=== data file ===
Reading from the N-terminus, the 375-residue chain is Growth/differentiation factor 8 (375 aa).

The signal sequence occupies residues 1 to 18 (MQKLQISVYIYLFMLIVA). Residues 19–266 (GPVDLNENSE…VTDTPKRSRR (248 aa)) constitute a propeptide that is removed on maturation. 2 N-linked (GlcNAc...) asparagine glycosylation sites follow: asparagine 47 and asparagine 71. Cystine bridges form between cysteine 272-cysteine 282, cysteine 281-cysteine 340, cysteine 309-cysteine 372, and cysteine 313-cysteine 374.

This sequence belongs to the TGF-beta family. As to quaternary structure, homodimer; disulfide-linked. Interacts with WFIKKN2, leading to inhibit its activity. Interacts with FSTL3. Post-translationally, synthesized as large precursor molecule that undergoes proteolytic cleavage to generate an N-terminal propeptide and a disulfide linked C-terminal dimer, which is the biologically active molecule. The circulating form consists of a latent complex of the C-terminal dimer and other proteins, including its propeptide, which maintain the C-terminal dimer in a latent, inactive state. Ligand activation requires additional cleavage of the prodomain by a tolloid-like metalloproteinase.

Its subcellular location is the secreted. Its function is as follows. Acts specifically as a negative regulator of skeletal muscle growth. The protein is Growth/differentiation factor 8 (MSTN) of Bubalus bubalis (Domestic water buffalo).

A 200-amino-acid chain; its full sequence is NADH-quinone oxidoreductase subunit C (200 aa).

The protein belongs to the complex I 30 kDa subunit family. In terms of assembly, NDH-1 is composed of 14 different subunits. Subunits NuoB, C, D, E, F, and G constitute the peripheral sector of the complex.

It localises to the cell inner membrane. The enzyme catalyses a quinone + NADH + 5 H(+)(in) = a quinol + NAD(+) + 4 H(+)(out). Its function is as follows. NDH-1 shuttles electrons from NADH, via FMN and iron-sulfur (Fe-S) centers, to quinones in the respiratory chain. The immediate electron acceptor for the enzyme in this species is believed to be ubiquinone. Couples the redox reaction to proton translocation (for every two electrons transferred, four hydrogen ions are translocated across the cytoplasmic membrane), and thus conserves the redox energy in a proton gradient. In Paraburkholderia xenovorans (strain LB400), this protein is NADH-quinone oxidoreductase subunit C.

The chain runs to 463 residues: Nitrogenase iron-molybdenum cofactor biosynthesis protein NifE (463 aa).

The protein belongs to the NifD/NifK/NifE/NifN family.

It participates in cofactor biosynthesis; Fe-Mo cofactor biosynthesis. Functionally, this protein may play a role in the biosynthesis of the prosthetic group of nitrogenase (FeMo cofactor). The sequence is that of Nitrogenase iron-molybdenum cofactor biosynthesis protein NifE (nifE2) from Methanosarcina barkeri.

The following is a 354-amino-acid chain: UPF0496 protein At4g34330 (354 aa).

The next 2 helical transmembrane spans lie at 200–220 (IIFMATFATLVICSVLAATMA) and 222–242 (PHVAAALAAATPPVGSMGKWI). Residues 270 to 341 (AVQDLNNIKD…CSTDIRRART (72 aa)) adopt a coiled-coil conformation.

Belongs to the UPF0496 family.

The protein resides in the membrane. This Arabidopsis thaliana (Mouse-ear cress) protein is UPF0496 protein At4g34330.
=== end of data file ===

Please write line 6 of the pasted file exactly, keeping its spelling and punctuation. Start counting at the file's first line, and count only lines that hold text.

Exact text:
The protein belongs to the complex I 30 kDa subunit family. In terms of assembly, NDH-1 is composed of 14 different subunits. Subunits NuoB, C, D, E, F, and G constitute the peripheral sector of the complex.